A Petersburg leadership team responding to the recent surge in COVID-19 cases is imploring the public for help. Cases were up to about 30 as of Wednesday. The team is asking residents to get vaccinated if they can, mask when indoors, get tested, stay home if they’re sick and limit gatherings.
The team will also bring a masking mandate before the borough assembly on next week.
Local officials are worried about a lot — schools being closed, local businesses being affected and limited healthcare services.
“Well, the cases keep coming in,” said public health nurse Erin Michael.
Michael does a lot of contact tracing.
“Obviously, we’re seeing cases in the schools and that has a ripple effect,” she said. “It affects daycares because they may have siblings or family members that go to daycares that are close contacts. It affects other businesses, the borough.”
Petersburg’s middle and high schools have been operating remotely because of cases among staff and students.
“We are buried right now in contact tracing and testing,” said Superintendent Erica Kludt-Painter.
This year, the State of Alaska’s Department of Education tasked school districts with contact tracing for cases among staff and students.
Some of Petersburg’s cases have been students coming to school with symptoms. Others have been caught through required testing of athletes who are competing.
“We don’t exist in a vacuum,” Kludt-Painter said. “So the activities and actions that take place outside of school time, in addition to what happens in the school, impact us directly.”
The Petersburg Medical Center is also dedicating staff to testing on top of their usual work load. They’re running asymptomatic pop-up clinics to deal with the surge.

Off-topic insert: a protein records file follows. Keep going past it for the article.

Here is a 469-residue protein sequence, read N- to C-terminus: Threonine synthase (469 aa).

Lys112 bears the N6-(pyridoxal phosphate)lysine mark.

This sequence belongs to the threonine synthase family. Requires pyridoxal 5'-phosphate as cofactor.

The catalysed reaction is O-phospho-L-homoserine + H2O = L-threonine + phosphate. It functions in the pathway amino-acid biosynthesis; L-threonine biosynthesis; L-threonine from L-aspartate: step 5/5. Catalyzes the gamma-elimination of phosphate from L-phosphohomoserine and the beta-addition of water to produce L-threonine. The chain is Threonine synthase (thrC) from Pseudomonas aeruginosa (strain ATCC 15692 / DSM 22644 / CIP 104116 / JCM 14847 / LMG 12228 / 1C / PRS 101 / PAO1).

Like other hospitals, PMC is also giving monoclonal antibody treatment to some COVID-19 patients. The treatment includes lab-made antibodies that help people’s immune systems fight the virus. PMC gave out 14 treatments just last week.
Jennifer Bryner, PMC’s head nurse, says they have about ten doses left but getting more is in question.
“As of the other day the State had 16 doses on their shelf and they were sending them to hospitals who had already run out. So, that supply is very limited,” Bryner said.
If a Petersburg patient did need a medevac, that could be a problem.
“It is very strained,” said Liz Bacom, PMC’s infection prevention manager. She says the big hospitals that usually take medevac patients can’t right now because they are too full. “It means that if you need an appendectomy, we may have trouble getting you some place because these hospitals aren’t able to accept you. If you have COVID, you may have to stay here longer. We may not be able to provide the same level of care that they could provide you at Providence.”
Alaska hospitals are running on crisis standards of care, meaning that health care workers are no longer providing the same kind of care for all patients. They prioritize care according to what’s available.
PMC has not activated this yet, but CEO Phil Hofstetter says it could be the future.
“If we don’t get our hands around this, we’re not going to be able to — we’re just going to be in a crisis mode,” he said.
The response team is requesting that the borough assembly discuss implementing a masking mandate and limiting gathering sizes.
Sandy Dixon is the Borough’s Emergency Manager and also part of the response team.
“People want things to remain open and operating. It’s not going to happen unless we all pull together and do our part,” said Dixon. “So, people who are dismissing the COVID mitigations or who think it’s ridiculous or that it’s a punishment, please think again because you are or it is impacting the rest of the community and our ability to operate safely.”
The Petersburg Borough had an unenforced masking mandate from November through May. The language allowed for many exceptions.